In my post last week, I introduced the topic of thyroid health and the many misconceptions that the medical profession has about diagnosing and treating thyroid disease. In general, thyroid problems are under diagnosed because the standard blood tests used to evaluate function are woefully inadequate. At the same time, an underactive thyroid is often over treated with thyroid replacement hormones—which frequently cause even greater dysfunction. In my experience, a much more effective approach is to focus on the factors that underlie the dysfunction, providing the support needed to restore balance and function to an endocrine system that has gone awry.

Unfortunately, conventional “modern” medicine insists on viewing the thyroid as an independent entity, and treats any dysfunction by addressing only the thyroid. But in fact, the thyroid sits at the epicenter of the endocrine system and oversees the critical job of regulating the body’s metabolism. Although the thyroid gland weighs less than one ounce, the hormones it produces affect virtually every cell in the body.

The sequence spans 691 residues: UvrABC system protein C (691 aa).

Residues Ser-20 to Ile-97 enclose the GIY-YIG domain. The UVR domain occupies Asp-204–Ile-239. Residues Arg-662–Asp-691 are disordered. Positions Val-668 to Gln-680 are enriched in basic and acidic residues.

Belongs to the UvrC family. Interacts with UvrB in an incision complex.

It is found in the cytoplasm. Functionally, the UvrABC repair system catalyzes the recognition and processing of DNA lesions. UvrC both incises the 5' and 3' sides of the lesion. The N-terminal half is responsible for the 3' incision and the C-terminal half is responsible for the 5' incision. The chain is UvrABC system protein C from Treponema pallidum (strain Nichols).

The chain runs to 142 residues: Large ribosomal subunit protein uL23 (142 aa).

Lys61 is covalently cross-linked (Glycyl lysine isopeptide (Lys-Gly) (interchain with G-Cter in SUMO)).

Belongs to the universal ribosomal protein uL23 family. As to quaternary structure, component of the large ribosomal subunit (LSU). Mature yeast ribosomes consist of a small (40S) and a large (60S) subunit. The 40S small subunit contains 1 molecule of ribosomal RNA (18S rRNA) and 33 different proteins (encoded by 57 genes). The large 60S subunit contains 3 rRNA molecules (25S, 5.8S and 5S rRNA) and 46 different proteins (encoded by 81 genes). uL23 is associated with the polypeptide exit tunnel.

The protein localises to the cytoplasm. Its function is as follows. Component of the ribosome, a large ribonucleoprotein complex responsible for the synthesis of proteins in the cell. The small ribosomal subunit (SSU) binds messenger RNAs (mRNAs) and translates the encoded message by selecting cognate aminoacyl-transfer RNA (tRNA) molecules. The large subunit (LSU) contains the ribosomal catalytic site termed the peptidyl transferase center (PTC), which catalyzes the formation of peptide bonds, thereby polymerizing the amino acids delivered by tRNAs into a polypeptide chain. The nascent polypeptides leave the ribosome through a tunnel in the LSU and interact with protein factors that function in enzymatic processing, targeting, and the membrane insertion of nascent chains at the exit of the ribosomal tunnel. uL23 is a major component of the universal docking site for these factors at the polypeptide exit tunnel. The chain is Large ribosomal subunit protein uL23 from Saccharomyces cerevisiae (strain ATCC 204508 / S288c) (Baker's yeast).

Continue reading “Natural Strategies to Maximize Thyroid Function (Part 2 of 3)”

Do Antioxidants Prevent or Accelerate Cancer?

In a recent article published in Medscape, the authors state that antioxidants are not only useless in preventing cancer, but quite possibly promote cancer growth. The target audience for this article is primary care clinicians, oncologists, nurses, and other clinicians who care for patients at risk for cancer, with the purported goal of providing “medical news to primary care clinicians and other healthcare professionals in order to enhance patient care.”